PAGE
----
In Episode 18, Patrick tries something different and speaks directly with a homeowner – artist Steven Blakey.
Listen to this episode to learn:
- How customers don’t use the same language fabricators do
- What a successful countertop installation sounds like to a customer, especially in the context of a larger remodel
- As always – the importance of communication
- How a customer might think about the slab selection process
Be sure to subscribe to the podcast in iTunes… and please let us know what you think! You can leave comments for this show on the StoneTalk Facebook page or on this site.
If you have stories or insights that you’d like to share with other fabricators, please reach out to Patrick.
Patrick: Welcome to StoneTalk, the podcast for countertop fabricators. Brought to you by Moraware, makers of JobTracker scheduling software and CounterGo estimating software for countertop fabricators. I’m your host, Patrick Foley. Today, we’re doing something a little bit different and speaking to an actual homeowner who recently purchased countertops. Our guest today is Steven Blakey and we’re going to be talking about his overall experience of getting new countertops. I have no idea what to expect but let’s give him a call.
Patrick: Hey, Steven. This is Patrick. How are you doing?
Steven: I’m doing well. How are you?
Patrick: Good. Is this still a good time to talk?
Steven: Yes, it is.
Patrick: Awesome. Let’s just dive in then. So I saw a picture of your new kitchen. What made you pick granite for the counters? Why not something else?
Steven: Well, it’s my third full kitchen remodeling. I’ve done other partial kitchen remodels but granite, there’s something about the natural stone. I’ve looked at other synthetics and other things but the stone itself has its own little life and it adds so much to what you’re doing with the kitchen. I think it adds like a – it’s like a stone jewel part of the kitchen. With this particular remodel, I had a very large island. It was 7.5 feet by 4.5 feet and I really wanted to make a statement with what that surface was going to be and so I went with the granite.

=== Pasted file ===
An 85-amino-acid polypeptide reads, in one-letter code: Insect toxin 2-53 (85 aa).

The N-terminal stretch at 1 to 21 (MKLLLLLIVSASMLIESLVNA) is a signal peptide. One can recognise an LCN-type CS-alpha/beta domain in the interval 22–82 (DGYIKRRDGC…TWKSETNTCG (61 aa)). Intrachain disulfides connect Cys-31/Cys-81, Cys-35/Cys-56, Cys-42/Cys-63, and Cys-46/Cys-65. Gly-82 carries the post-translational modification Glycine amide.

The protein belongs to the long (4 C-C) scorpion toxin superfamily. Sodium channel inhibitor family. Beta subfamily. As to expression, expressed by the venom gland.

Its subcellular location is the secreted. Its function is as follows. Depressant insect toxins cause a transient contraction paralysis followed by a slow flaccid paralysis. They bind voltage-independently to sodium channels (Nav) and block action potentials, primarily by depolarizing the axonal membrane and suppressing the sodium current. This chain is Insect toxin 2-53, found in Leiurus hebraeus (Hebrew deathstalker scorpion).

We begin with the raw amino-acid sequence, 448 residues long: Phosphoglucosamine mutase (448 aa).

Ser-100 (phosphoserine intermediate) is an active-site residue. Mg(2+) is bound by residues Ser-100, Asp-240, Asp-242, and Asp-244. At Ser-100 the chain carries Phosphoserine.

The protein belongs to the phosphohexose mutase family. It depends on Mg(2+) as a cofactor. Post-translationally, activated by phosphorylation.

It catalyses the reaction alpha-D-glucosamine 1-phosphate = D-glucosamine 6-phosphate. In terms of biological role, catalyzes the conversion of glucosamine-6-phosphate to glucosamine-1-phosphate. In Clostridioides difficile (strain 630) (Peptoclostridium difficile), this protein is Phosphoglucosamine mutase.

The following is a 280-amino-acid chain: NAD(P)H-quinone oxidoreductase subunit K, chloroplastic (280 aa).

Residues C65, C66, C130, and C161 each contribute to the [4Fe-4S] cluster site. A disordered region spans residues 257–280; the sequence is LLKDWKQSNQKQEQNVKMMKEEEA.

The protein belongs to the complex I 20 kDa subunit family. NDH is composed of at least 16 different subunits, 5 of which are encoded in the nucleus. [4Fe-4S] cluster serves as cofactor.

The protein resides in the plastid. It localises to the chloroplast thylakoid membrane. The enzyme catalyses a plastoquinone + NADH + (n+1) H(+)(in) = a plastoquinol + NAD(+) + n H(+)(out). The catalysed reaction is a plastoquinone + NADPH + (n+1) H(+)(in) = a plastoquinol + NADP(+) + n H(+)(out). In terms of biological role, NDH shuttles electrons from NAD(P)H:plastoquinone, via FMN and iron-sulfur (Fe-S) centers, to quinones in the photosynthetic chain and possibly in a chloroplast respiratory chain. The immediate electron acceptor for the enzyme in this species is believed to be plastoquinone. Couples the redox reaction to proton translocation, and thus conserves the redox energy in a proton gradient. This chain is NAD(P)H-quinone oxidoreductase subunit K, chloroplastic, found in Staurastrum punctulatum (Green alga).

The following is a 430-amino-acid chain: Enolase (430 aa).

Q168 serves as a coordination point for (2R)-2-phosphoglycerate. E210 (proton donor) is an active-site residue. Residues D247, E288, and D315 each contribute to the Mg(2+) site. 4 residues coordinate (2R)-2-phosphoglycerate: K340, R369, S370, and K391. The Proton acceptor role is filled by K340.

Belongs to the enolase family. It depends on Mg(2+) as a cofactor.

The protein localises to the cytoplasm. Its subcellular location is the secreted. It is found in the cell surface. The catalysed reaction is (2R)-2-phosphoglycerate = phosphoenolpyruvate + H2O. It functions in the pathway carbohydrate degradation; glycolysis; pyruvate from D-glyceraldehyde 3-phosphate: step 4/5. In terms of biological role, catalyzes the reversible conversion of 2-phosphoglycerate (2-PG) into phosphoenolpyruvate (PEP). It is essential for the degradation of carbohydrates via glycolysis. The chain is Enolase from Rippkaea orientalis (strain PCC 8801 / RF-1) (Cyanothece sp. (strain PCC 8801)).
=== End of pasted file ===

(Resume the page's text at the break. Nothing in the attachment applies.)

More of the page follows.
Patrick: So spoken like a true artist. I noticed your page, stevenblakey.com in case anyone wants to go. You do beautiful work.
Steven: Thank you.
Patrick: So clearly you care about having beauty in your kitchen as well and it did turn out beautiful. So are you happy with it? Do you like the way it turned?
Steven: I’m very happy with it.
Patrick: Okay, good. And just for some of the basics, what is the name of the color? Do you know the name of the color of that granite?
Steven: Oh, gosh.
Patrick: That’s so funny.
Steven: I’m not in the room where I have all my paperwork on the actual thing. I could grab it if you want me to.
Patrick: You just informed again, countertop people tend to think everybody knows what Uba Tuba is and Arctic Pearl and all this and clearly someone who really cared about their countertops didn’t know it off the top of his tongue.
Steven: I didn’t because you go to the granite yards and you start looking at slabs and you have to be open to not going with what you know. I mean Uba Tuba I did in one of my kitchens so I like that particular one.
Patrick: And it’s a great name.
Steven: Yeah. This particular one is from Brazil. I don’t recall the name of it but it’s so unique because it’s from a small area in Brazil that it wouldn’t have a recognizable name, I don’t think.
Patrick: Okay. And we’ll put up a picture with the show. And do you know what kind of edge they used? I can kind of see it on the island. Do you remember how they described it?
Steven: It’s just a squared off mitered edge.
Patrick: Okay, cool. So it was mitered then?
Patrick: All right. Cool. And as you’re planning this, did you make all of the decisions, are you a solo act or do you have a team?
Steven: As far as who planned this kitchen I did it.
Patrick: Okay. You did all the work…
Steven: But I had a contractor that…
Patrick: I’m sorry. Are you single or married or living with someone?
Patrick: Okay, so you had final say. You didn’t have to run up by a spouse or anything like that?
Patrick: Okay. So you worked with a contractor or designer. How did that work?
Steven: I hired a contractor based on a lot of recommendations and I did some interviews with different contractors and I felt he was the one to go with. Yeah, I mean I’ve had… Oh, gosh, I’ve had so many contractors from the past that either wouldn’t listen to me or their attitude that the consumer doesn’t know what they want. But you’re going to have some consumers that really do know exactly what they want down to that quarter inch but how it looks… and so I did get a contractor but really communicated with him a lot and he had a granite fabricator that he highly recommended because he had worked with him in numerous projects before. And so I had to trust him but I did meet with the fabricator prior.
Patrick: Really? So prior to hiring the contractor or after you said I’m using this contractor but I want to approve this fabricator?
Steven: The contractor basically said I have a fabricator that I recommend that you use.
Steven: And so I set up a meeting so I could meet this fabricator to make sure that I was comfortable with it.
Patrick: You’re a much more careful than I am. That’s the right way to do it I suspect, making sure that you like someone before you spend a lot of money with them.